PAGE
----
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WhiteHat Jr's troubles raise disturbing questions about Indian ed-tech cos

edtech growth in India
(Image credit: Parent Tune)
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WhiteHat Jr, an online coding school of sorts that was recently taken over by Byju's for 300 million, is all over the Indian media.

As advertisements. As news --- alas, for the wrong reasons.

And, as it happens, the whole controversy has generated a lot of heat and even forced a judge of Indian court to talk about "the pressures of online learning." This will have ramifications for the entire ed-tech industry in India which has seen astronomical growth due to the lockdown and the subsequent shifting of education to online platforms in the last six months or so.

The various allegations against WhiteHat Jr include running misleading advertisements, threatening its critics, fleecing parents.

The online coding teaching institute, for its part, has filed defamation suit against two of its critics. And against one of the two, it has got a court injunction. It has also accused him of hacking its servers and trademark violation.

Pradeep Poonia, a YouTuber and techie, one who operates out of the Twitter handle @whiteHatSnr, is the one who is going hammer and tongs against the coding class platform. The 30-year-old Poonia, who is a free-education advocate, is accusing WhiteHat Jr of being a ‘ponzi scheme’. Poonia has been scathing in his criticism of the ed-tech startup’s promises and its workplace ethics. He has been stridently vocal on various social media platforms – LinkedIn, YouTube and Twitter.

WhiteHat Jr had managed to get Poonia’s LinkedIn accounts, his YouTube videos and more suspended (some of them were later re-instated), leading to the accusation that it is silencing its critics through online bullying and unfair means.

It must be pointed out here that WhiteHat Jr's ads are regular on many of these platforms.

WhiteHat Jr's management is also facing criticism that it is being with its own marketing team, some of whose members have also made some unsavoury allegations against the company's working policies and approach.

WhiteHat Jr is also facing charges of running misleading and fake advertisements. ASCI (Advertising Standard Council of India), the advertising self-regulatory body, had received 15 complaints against seven advertisements of WhiteHat Jr.

Many of the ads were scheduled during the Indian Premium League (IPL) cricket matches, which drew 7.3 billion viewing minutes and a cumulative reach of 110 million per match in the first four weeks.

Injunction against WhiteHat Jr's critic

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WhiteHat Jr charged Poonia of hacking and trademark violation, copyright infringement aside from defamation and claimed damages worth $2.6 million. 

The Delhi High Court today recognised that Poonia has the right to criticise the platform but said “some lines have been crossed” in the process.

It is not a final decision in the case. The next hearing is scheduled for January 6, 2021.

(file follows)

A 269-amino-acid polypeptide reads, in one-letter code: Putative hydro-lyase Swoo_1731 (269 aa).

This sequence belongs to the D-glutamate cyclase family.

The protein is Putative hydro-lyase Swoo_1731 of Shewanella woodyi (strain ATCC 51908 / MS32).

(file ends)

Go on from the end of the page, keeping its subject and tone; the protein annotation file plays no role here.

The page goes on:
But as part of the interim injunction against Poonia, he has also been directed by the court to take down tweets which have unsubstantiated claims regarding WhiteHat Jr.

Elsewhere, WhiteHat Jr also has sued another of its critic, doctor and angel investor Aniruddha Malpani, for “incessant posting of false and defamatory tweets which are causing severe damage to WhiteHat Jr’s reputation and business through waging a systematic attack on WhiteHat Jr over social media.”

Are ed-tech companies killing themselves with their greed?

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The troubles of WhiteHat Jr, and its now parent company Byju's, which is also copping a fair share of criticism in Indian media, has brought the spotlight on the working ways of companies in ed-tech sector.

These companies, sensing an opportunity for growth in these Covid-19 times, have been admittedly going overboard in trying to lure parents to enroll their children on their platforms.

At one level these companies are accused of fleecing the parents with exorbitant fees. 'Greed' is one of the words that is being bandied about in the discussions.

Some of the teachers and educators who have worked with these startups have now become vocal critics of the marketing strategies of WhiteHat Jr.

The discussion in the court today seemed to suggest that the judge was in agreement to the charge that the whole business model is an “EMI trap”.   

At another, there is also question over the efficacy of teaching young children coding. The judge did talk about the the pressures of online learning.

Counsellors say ads showing a 9-year-old earning in crores can be a disservice to the child’s overall growth.

Despite the heat surrounding WhiteHat Jr, ed-tech platforms are here to stay in India. It is relevant to note here that the Indian government has made changes to the National Education Policy recently to include teaching coding at a young age in schools. Career choices in India are often decided by parents, and companies like WhiteHat Jr are targeting them assiduously. Tech-based jobs are among top career options in India.

The legal battle over WhiteHat Jr will be  doubtless long-drawn, the debate over ed-tech companies and their approach is also expected to be equally unending.

Over three decades as a journalist covering current affairs, politics, sports and now technology. Former Editor of News Today, writer of humour columns across publications and a hardcore cricket and cinema enthusiast. He writes about technology trends and suggest movies and shows to watch on OTT platforms.